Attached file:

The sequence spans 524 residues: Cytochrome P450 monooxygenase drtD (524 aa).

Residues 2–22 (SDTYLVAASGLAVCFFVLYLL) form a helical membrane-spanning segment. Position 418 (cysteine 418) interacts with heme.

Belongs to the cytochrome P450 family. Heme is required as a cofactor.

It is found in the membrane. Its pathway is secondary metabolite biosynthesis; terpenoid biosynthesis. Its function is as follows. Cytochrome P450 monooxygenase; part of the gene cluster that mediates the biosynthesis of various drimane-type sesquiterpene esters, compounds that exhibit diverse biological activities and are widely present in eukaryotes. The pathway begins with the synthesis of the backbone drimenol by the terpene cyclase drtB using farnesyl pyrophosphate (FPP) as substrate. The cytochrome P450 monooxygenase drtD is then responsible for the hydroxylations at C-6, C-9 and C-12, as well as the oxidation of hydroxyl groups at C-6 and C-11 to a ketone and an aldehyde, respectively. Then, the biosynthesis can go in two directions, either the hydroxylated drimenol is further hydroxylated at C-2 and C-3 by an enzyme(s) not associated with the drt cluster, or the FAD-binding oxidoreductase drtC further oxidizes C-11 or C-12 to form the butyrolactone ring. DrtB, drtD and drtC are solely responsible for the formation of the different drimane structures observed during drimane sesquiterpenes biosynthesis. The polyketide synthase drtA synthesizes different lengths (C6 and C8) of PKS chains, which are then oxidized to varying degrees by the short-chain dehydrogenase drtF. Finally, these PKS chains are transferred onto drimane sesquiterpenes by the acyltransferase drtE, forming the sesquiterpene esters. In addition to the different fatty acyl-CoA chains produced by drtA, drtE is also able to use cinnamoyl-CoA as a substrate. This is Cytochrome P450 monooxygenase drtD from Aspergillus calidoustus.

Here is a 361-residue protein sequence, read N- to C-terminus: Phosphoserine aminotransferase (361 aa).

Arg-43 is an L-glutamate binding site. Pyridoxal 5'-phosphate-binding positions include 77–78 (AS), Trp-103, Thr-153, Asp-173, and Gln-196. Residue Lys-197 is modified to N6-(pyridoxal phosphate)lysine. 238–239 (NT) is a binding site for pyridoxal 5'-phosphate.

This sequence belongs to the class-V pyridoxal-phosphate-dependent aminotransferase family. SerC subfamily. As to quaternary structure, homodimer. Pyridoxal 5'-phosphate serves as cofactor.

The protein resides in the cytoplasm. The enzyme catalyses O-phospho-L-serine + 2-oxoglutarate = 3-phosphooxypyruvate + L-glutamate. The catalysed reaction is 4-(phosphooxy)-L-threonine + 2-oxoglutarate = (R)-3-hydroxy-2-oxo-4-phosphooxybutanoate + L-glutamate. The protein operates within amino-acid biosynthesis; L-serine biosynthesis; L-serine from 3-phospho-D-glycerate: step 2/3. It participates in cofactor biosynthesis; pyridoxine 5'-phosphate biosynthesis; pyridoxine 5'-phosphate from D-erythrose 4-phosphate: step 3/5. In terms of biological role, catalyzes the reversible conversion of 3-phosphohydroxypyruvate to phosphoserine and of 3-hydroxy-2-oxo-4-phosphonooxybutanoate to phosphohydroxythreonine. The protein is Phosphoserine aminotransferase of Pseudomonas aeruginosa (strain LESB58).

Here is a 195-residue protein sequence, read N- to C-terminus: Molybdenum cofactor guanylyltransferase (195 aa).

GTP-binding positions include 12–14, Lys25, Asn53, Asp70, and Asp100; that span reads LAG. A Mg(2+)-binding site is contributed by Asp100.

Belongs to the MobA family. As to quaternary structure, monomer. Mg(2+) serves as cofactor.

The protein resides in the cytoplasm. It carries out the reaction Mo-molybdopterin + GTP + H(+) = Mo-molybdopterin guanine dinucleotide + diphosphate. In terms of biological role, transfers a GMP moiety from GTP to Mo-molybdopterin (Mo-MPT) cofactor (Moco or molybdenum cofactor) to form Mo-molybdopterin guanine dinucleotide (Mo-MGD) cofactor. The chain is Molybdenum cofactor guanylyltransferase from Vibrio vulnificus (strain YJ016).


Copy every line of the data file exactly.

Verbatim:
The sequence spans 524 residues: Cytochrome P450 monooxygenase drtD (524 aa).

Residues 2–22 (SDTYLVAASGLAVCFFVLYLL) form a helical membrane-spanning segment. Position 418 (cysteine 418) interacts with heme.

Belongs to the cytochrome P450 family. Heme is required as a cofactor.

It is found in the membrane. Its pathway is secondary metabolite biosynthesis; terpenoid biosynthesis. Its function is as follows. Cytochrome P450 monooxygenase; part of the gene cluster that mediates the biosynthesis of various drimane-type sesquiterpene esters, compounds that exhibit diverse biological activities and are widely present in eukaryotes. The pathway begins with the synthesis of the backbone drimenol by the terpene cyclase drtB using farnesyl pyrophosphate (FPP) as substrate. The cytochrome P450 monooxygenase drtD is then responsible for the hydroxylations at C-6, C-9 and C-12, as well as the oxidation of hydroxyl groups at C-6 and C-11 to a ketone and an aldehyde, respectively. Then, the biosynthesis can go in two directions, either the hydroxylated drimenol is further hydroxylated at C-2 and C-3 by an enzyme(s) not associated with the drt cluster, or the FAD-binding oxidoreductase drtC further oxidizes C-11 or C-12 to form the butyrolactone ring. DrtB, drtD and drtC are solely responsible for the formation of the different drimane structures observed during drimane sesquiterpenes biosynthesis. The polyketide synthase drtA synthesizes different lengths (C6 and C8) of PKS chains, which are then oxidized to varying degrees by the short-chain dehydrogenase drtF. Finally, these PKS chains are transferred onto drimane sesquiterpenes by the acyltransferase drtE, forming the sesquiterpene esters. In addition to the different fatty acyl-CoA chains produced by drtA, drtE is also able to use cinnamoyl-CoA as a substrate. This is Cytochrome P450 monooxygenase drtD from Aspergillus calidoustus.

Here is a 361-residue protein sequence, read N- to C-terminus: Phosphoserine aminotransferase (361 aa).

Arg-43 is an L-glutamate binding site. Pyridoxal 5'-phosphate-binding positions include 77–78 (AS), Trp-103, Thr-153, Asp-173, and Gln-196. Residue Lys-197 is modified to N6-(pyridoxal phosphate)lysine. 238–239 (NT) is a binding site for pyridoxal 5'-phosphate.

This sequence belongs to the class-V pyridoxal-phosphate-dependent aminotransferase family. SerC subfamily. As to quaternary structure, homodimer. Pyridoxal 5'-phosphate serves as cofactor.

The protein resides in the cytoplasm. The enzyme catalyses O-phospho-L-serine + 2-oxoglutarate = 3-phosphooxypyruvate + L-glutamate. The catalysed reaction is 4-(phosphooxy)-L-threonine + 2-oxoglutarate = (R)-3-hydroxy-2-oxo-4-phosphooxybutanoate + L-glutamate. The protein operates within amino-acid biosynthesis; L-serine biosynthesis; L-serine from 3-phospho-D-glycerate: step 2/3. It participates in cofactor biosynthesis; pyridoxine 5'-phosphate biosynthesis; pyridoxine 5'-phosphate from D-erythrose 4-phosphate: step 3/5. In terms of biological role, catalyzes the reversible conversion of 3-phosphohydroxypyruvate to phosphoserine and of 3-hydroxy-2-oxo-4-phosphonooxybutanoate to phosphohydroxythreonine. The protein is Phosphoserine aminotransferase of Pseudomonas aeruginosa (strain LESB58).

Here is a 195-residue protein sequence, read N- to C-terminus: Molybdenum cofactor guanylyltransferase (195 aa).

GTP-binding positions include 12–14, Lys25, Asn53, Asp70, and Asp100; that span reads LAG. A Mg(2+)-binding site is contributed by Asp100.

Belongs to the MobA family. As to quaternary structure, monomer. Mg(2+) serves as cofactor.

The protein resides in the cytoplasm. It carries out the reaction Mo-molybdopterin + GTP + H(+) = Mo-molybdopterin guanine dinucleotide + diphosphate. In terms of biological role, transfers a GMP moiety from GTP to Mo-molybdopterin (Mo-MPT) cofactor (Moco or molybdenum cofactor) to form Mo-molybdopterin guanine dinucleotide (Mo-MGD) cofactor. The chain is Molybdenum cofactor guanylyltransferase from Vibrio vulnificus (strain YJ016).